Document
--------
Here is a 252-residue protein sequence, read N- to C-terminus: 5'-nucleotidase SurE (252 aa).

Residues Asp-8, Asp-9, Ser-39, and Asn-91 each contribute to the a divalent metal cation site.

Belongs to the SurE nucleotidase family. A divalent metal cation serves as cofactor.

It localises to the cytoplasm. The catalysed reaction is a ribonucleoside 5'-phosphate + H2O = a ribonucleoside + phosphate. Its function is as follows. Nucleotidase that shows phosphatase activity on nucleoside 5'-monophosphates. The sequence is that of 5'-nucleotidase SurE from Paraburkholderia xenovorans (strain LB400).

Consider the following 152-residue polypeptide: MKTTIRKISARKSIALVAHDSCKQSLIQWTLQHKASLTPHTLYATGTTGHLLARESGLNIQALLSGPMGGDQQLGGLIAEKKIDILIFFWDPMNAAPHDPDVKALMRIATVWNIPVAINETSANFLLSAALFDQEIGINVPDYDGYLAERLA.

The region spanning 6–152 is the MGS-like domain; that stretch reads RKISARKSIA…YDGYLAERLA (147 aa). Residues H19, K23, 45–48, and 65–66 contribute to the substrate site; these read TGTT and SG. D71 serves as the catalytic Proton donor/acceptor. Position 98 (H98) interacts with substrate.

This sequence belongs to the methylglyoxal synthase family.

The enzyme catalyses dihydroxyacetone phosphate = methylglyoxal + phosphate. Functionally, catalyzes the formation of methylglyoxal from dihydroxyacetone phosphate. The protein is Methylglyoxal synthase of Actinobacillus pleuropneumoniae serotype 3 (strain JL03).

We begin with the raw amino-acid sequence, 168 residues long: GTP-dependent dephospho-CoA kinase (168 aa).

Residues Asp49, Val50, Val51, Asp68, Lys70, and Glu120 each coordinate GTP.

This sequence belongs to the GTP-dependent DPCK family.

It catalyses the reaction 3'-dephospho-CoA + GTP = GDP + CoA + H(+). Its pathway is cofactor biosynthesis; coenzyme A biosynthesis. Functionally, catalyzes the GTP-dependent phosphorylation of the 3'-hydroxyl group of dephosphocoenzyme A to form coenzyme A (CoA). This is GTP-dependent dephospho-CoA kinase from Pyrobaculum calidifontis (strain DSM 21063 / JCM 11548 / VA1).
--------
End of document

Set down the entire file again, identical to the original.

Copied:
Here is a 252-residue protein sequence, read N- to C-terminus: 5'-nucleotidase SurE (252 aa).

Residues Asp-8, Asp-9, Ser-39, and Asn-91 each contribute to the a divalent metal cation site.

Belongs to the SurE nucleotidase family. A divalent metal cation serves as cofactor.

It localises to the cytoplasm. The catalysed reaction is a ribonucleoside 5'-phosphate + H2O = a ribonucleoside + phosphate. Its function is as follows. Nucleotidase that shows phosphatase activity on nucleoside 5'-monophosphates. The sequence is that of 5'-nucleotidase SurE from Paraburkholderia xenovorans (strain LB400).

Consider the following 152-residue polypeptide: MKTTIRKISARKSIALVAHDSCKQSLIQWTLQHKASLTPHTLYATGTTGHLLARESGLNIQALLSGPMGGDQQLGGLIAEKKIDILIFFWDPMNAAPHDPDVKALMRIATVWNIPVAINETSANFLLSAALFDQEIGINVPDYDGYLAERLA.

The region spanning 6–152 is the MGS-like domain; that stretch reads RKISARKSIA…YDGYLAERLA (147 aa). Residues H19, K23, 45–48, and 65–66 contribute to the substrate site; these read TGTT and SG. D71 serves as the catalytic Proton donor/acceptor. Position 98 (H98) interacts with substrate.

This sequence belongs to the methylglyoxal synthase family.

The enzyme catalyses dihydroxyacetone phosphate = methylglyoxal + phosphate. Functionally, catalyzes the formation of methylglyoxal from dihydroxyacetone phosphate. The protein is Methylglyoxal synthase of Actinobacillus pleuropneumoniae serotype 3 (strain JL03).

We begin with the raw amino-acid sequence, 168 residues long: GTP-dependent dephospho-CoA kinase (168 aa).

Residues Asp49, Val50, Val51, Asp68, Lys70, and Glu120 each coordinate GTP.

This sequence belongs to the GTP-dependent DPCK family.

It catalyses the reaction 3'-dephospho-CoA + GTP = GDP + CoA + H(+). Its pathway is cofactor biosynthesis; coenzyme A biosynthesis. Functionally, catalyzes the GTP-dependent phosphorylation of the 3'-hydroxyl group of dephosphocoenzyme A to form coenzyme A (CoA). This is GTP-dependent dephospho-CoA kinase from Pyrobaculum calidifontis (strain DSM 21063 / JCM 11548 / VA1).